Steroid myopathy patient information

When the symptoms of the attack subside, an individual with MS is said to be in remission. However, MRI data have shown that this is somewhat misleading because MS lesions continue to appear during these remission periods. Patients do not experience symptoms during remission because the inflammation may not be severe or it may occur in areas of the brain that do not produce obvious symptoms. Research suggests that only about 1 out of every 10 MS lesions is perceived by a person with MS. Therefore, MRI examination plays a very important role in establishing an MS diagnosis, deciding when the disease should be treated, and determining whether treatments work effectively or not. It also has been a valuable tool to test whether an experimental new therapy is effective at reducing exacerbations.

If the neurologic examination is unrevealing, a more general physical examination, searching for extramuscular signs, is warranted ( Table 6 5 , 7 – 15 , 17 , 18 , 21 , 24 – 27 , 34 , 36 , 38 ) . Mental status testing may reveal changes suggestive of a myopathy-inducing electrolyte disorder (calcium or magnesium) or an arrest of mental development as occurs in genetic myopathies. 25 , 29 The cardiovascular assessment may elicit changes consistent with a cardiomyopathy—a nonspecific consequence of many myopathy-inducing disorders—or a pericarditis, as occurs with some of the infectious and rheumatologic causes of muscle weakness. 5 , 7 , 8 , 9 , 18 , 21 , 24 , 25 , 29 , 36 , 38

For patients who present with rhabdomyolysis, treatment is aimed at preventing kidney failure in the acute setting. Vigorous hydration with close monitoring of kidney function and electrolytes are paramount. In patients with an underlying metabolic myopathy, education about following a more moderate exercise program and avoiding intense exercise and fasting is necessary in preventing recurrent episodes. Measures that have been suggested to be helpful include sucrose loading before exercise in some glycogen storage disorders and a low-fat, high-carbohydrate diet in patients with lipid storage disorders.

In six patients with Cushing's syndrome and three with steroid myopathy, the clinical, functional, biochemical and structural characteristics of myopathy are described. Proximal muscle weakness occurred in all the patients, preferentially affected the lower limbs and was accompanied by muscle wasting in all but one patient. Force measurements confirmed quadriceps weakness in every patient. Vastus lateralis muscle biopsies showed light microscopic abnormalities in two of three patients with steroid myopathy and one of five patients with Cushing's syndrome. Type II fibre atrophy was the commonest abnormality. Reduced type II mean fibre areas occurred in all the patients with steroid myopathy and were common in Cushing's syndrome patients. Type I mean fibre areas were also reduced in two of the former group and one of the latter group and two further patients in this group had areas at the lower end of the normal range. Abnormalities in electron microscopy, mitochondrial function tests and chemical content of skeletal muscle were frequent and are described and discussed. A plasma creatine kinase activity (CK) at the lower end of the normal range, a myopathic electromyogram (EMG) and a raised 24-h urinary 3-methylhistidine/creatinine ratio on a creatine free diet were other characteristic findings in both groups of patients.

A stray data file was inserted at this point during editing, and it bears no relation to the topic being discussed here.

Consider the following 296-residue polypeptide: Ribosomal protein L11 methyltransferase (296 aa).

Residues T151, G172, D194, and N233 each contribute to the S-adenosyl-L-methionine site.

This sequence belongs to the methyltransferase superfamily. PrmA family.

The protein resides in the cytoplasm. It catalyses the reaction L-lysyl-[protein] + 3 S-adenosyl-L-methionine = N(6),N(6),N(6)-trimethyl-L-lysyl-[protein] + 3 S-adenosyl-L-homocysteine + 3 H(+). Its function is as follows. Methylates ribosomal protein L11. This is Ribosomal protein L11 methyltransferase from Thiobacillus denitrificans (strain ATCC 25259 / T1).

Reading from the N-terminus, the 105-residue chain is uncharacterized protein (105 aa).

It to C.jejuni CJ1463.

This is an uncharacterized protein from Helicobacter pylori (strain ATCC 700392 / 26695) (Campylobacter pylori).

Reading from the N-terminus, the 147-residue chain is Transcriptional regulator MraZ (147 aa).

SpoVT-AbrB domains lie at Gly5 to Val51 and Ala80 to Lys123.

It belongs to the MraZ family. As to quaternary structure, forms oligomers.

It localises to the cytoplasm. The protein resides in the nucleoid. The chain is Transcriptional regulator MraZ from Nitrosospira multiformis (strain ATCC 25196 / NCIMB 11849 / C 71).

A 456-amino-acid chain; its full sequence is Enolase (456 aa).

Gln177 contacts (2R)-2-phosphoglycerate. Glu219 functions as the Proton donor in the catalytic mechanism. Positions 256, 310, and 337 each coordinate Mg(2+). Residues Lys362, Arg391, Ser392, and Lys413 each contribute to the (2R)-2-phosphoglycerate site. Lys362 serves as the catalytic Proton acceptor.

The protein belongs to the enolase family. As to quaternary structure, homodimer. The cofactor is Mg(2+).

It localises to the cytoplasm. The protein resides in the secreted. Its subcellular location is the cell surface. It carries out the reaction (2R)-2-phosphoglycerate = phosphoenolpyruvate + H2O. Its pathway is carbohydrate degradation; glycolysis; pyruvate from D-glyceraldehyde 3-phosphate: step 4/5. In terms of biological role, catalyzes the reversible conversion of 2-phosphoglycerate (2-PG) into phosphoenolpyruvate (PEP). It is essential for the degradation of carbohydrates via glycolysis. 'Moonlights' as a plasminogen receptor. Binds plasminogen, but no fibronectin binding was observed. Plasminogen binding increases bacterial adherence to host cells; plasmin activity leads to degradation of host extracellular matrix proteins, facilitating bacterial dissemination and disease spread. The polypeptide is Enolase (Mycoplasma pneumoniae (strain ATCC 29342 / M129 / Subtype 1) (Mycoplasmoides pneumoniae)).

Steroid myopathy patient information

steroid myopathy patient information

In six patients with Cushing's syndrome and three with steroid myopathy, the clinical, functional, biochemical and structural characteristics of myopathy are described. Proximal muscle weakness occurred in all the patients, preferentially affected the lower limbs and was accompanied by muscle wasting in all but one patient. Force measurements confirmed quadriceps weakness in every patient. Vastus lateralis muscle biopsies showed light microscopic abnormalities in two of three patients with steroid myopathy and one of five patients with Cushing's syndrome. Type II fibre atrophy was the commonest abnormality. Reduced type II mean fibre areas occurred in all the patients with steroid myopathy and were common in Cushing's syndrome patients. Type I mean fibre areas were also reduced in two of the former group and one of the latter group and two further patients in this group had areas at the lower end of the normal range. Abnormalities in electron microscopy, mitochondrial function tests and chemical content of skeletal muscle were frequent and are described and discussed. A plasma creatine kinase activity (CK) at the lower end of the normal range, a myopathic electromyogram (EMG) and a raised 24-h urinary 3-methylhistidine/creatinine ratio on a creatine free diet were other characteristic findings in both groups of patients.

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